Limited access to clean water is a global crisis, so it seems almost criminal to use pure clean water for our suburban landscapes. Getting rid of, or minimizing lawns helps in reducing water use, but we can go further by recycling greywater from our homes to water our gardens.
But I’ll say upfront that greywater is NOT recommend for watering your vegetables and other edibles, except for fruit trees. By using greywater for the non-edible, ornamental parts of your landscape you can conserve significant amounts of fresh water.
Most likely, not all of your landscaping is devoted to growing vegetables or fruit, so it is recommended as a preferred practice that you use greywater on everything but the edibles (except fruit trees), then use fresh water for your veggie garden. Greywater is safe for watering fruit trees if it is delivered underground, but it is considered unsafe for any other edibles because of the risk of bacterial contamination.
The California Department of Housing and Community Development (HDC), estimates that as much as one-third of home water use goes to landscaping (watering lawns, trees and gardens). And according to Forrest Linebarger, of Vox Design Group, 25% of California’s energy is spent on pumping water to and from homes and industries. He feels that recycling the waste water from homes on site is an obvious solution, and in fact that it’s madness not to do so.
What is Greywater?
Greywater is the water from your kitchen sink, dishwasher, washing machine, and bathroom sinks- anything but the toilets (blackwater). Of course the quality of different waste streams will be variable, depending on the types of cleaning products you use, and they may have an impact on your soil. In California, water from the kitchen sink is not allowed for watering your garden. It is loaded with food particles that have to be broken down, and a hot bed for bacteria.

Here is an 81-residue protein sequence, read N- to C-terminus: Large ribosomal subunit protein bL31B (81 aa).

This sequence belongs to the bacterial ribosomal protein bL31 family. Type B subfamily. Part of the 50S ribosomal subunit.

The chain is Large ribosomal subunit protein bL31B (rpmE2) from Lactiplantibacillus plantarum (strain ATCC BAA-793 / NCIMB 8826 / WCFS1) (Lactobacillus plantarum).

What to Consider When Using Greywater for Your Garden
Greywater typically contains oils, fats, detergents, soaps, nutrients, salts and particles of food (if kitchen waste water is included), hair, and lint. It is mostly alkaline and can be high in salts, due to the cleaning products used in dish and clothes washing machines. The alkaline nature of waste water with detergents may change the pH of the soil over time. Most people that route greywater to their gardens use biodegradable detergents so that harmful chemicals are not a concern.
As mentioned, water from the kitchen sink that is unfiltered contains fats and food that have to be digested. As a friend of mine commented, it’s like raw compost material that still has to be processed. It’s simpler not to use kitchen waste water for this reason.
Linebarger’s company designs and installs greywater systems and in his experience the quality of residential waste water is not a big concern (he’s located in California, so he’s not dealing with the issues of kitchen water). In our phone conversation he explained that Vox uses gravel and mulch basins in their systems to disperse the greywater going into the landscape so that it’s not concentrated in one area.
The video above shows the system he designed for a home that waters fruit trees with greywater. Concerns about bad effects on the soil and plants may are more likely if your greywater is being directly dispensed into a closed container, such as a planter. He considers that a laundry greywater system is the simplest: the parts may cost about $400, it could be installed in a weekend, and it doesn’t require a permit. Such a system would reuse on average 5,000 -7,000 gallons of water a year. An average household might use about 85,000 gallons of water a year that could be diverted to greywater, and just about equals what the average suburban lot needs to water its landscaping.
Basic Guidelines For Using Greywater
- Don’t apply as a mist (aerosol), deliver directly to soil, preferably underground
- Don’t apply to crops, except fruit trees
- Don’t apply where runoff into a waterway is a concern
- Don’t store it (risk of bacterial growth)
For more information on greywater polices nationally, see the Oasis Designs web site.
Photo: Urban Artichoke